The best menstrual cups for your time of the month

Have you ever thought about the cost of your period over a lifetime? In just three cycles, a reusable menstrual cup can save you thousands of dollars. The best menstrual cups are reusable bell-shaped devices inserted into the vaginal canal to collect menstrual blood. A single latex or silicone cup can last up to 10 years, making it much more environmentally friendly than tampons or pads.

Why should I use a menstrual cup?

Think about it: the average menstruating person has an average of 520 periods in their lifetime, which translates to about 10,400 tampons used. That’s a lot of stuff ending up in landfills and sewers, and that’s not even factoring buffers into the super waste equation. The average box of 34 pads is $7 (according to some quick Amazon searches), which works out to $2,200. Worldwide, menstrual products cost consumers US$26 billion in 2019. That’s a lot of money spent on something painful, emotional, and unpleasant.

In addition to saving money, this simple switch can help the planet. Tampon applicators are almost always made from single-use plastic, which isn’t very good for the environment. Then there’s the huge carbon footprint that goes into making these products. I’m looking at you, the cotton, which goes into tampons and pads.

Buying a menstrual cup won’t save the planet, but it is a more sustainable menstrual product. Before grabbing another box of tampons or sanitary napkins, consider switching to a menstrual cup. It’s easier on the planet and your wallet.

How to use a menstrual cup

Obviously, alternatives to rules are not available to everyone. On the one hand, there is the initial cost. Additionally, they can be difficult to use for some people with disabilities.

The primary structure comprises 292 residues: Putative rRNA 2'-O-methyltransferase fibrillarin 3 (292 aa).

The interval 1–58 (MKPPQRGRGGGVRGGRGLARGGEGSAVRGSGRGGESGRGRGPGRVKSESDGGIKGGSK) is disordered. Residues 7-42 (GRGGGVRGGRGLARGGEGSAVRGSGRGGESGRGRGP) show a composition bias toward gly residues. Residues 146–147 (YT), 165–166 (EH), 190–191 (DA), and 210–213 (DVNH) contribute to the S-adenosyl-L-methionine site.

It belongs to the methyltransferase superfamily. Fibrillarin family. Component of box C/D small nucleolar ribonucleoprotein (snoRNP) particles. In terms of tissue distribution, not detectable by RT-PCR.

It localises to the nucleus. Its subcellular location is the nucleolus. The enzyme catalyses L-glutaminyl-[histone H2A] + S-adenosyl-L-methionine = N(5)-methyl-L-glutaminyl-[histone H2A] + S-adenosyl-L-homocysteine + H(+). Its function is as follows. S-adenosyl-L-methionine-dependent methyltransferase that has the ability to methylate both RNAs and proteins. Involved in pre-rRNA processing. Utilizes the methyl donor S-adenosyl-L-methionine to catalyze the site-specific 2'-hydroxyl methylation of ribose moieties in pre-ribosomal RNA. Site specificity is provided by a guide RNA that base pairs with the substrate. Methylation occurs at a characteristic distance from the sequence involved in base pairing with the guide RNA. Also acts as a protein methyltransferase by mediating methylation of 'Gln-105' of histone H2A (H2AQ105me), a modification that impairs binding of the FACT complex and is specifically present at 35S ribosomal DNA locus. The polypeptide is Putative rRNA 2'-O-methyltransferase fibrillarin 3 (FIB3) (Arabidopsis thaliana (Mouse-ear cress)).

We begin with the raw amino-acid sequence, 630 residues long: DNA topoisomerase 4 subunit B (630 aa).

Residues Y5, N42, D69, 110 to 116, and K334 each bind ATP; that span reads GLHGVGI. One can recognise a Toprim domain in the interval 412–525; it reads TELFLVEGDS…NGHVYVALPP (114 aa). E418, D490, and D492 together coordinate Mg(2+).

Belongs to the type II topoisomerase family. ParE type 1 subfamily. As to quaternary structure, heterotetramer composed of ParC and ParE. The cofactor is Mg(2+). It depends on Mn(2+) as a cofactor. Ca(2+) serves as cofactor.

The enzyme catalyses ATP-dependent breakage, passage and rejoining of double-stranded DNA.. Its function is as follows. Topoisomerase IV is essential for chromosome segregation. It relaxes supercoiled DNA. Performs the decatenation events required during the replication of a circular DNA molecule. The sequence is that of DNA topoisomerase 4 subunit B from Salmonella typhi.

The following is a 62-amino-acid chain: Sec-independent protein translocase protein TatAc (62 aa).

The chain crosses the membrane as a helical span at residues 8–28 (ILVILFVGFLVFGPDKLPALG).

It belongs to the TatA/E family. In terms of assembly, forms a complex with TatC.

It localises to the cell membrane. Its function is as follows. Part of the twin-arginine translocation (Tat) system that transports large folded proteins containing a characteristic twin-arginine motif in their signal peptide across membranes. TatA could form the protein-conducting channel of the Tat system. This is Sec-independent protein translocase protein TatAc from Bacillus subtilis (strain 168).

If you’re new to menstrual cups, it may take some practice to find the perfect fit for your cup, so you may want to lay down a towel in case you’re using a menstrual cup for the first few times.

Every vagina is different, just like every body is different. The most important thing is to find your cervix to determine how far you need to insert the cup. The back edge of the cup should go below and beyond the cervix (essentially the end of the vagina) while the front edge sits behind the pelvic bone, just beside the G-spot.

So really what you’re doing is wedging the menstrual cup between the back wall of the vagina and the pelvic bone so that it hugs your cervix and snaps into place and stays there until until you are ready to withdraw it. Here are some popular folding methods.

A quick note about pregnancy and periods

Friendly PSA while we’re here: Remember that menstrual cups can act as a barrier to blood, but they don’t block sperm. Despite common misconceptions, you can still get pregnant on your period.

The best menstrual cups for your time of the month

Ziggy Cup 2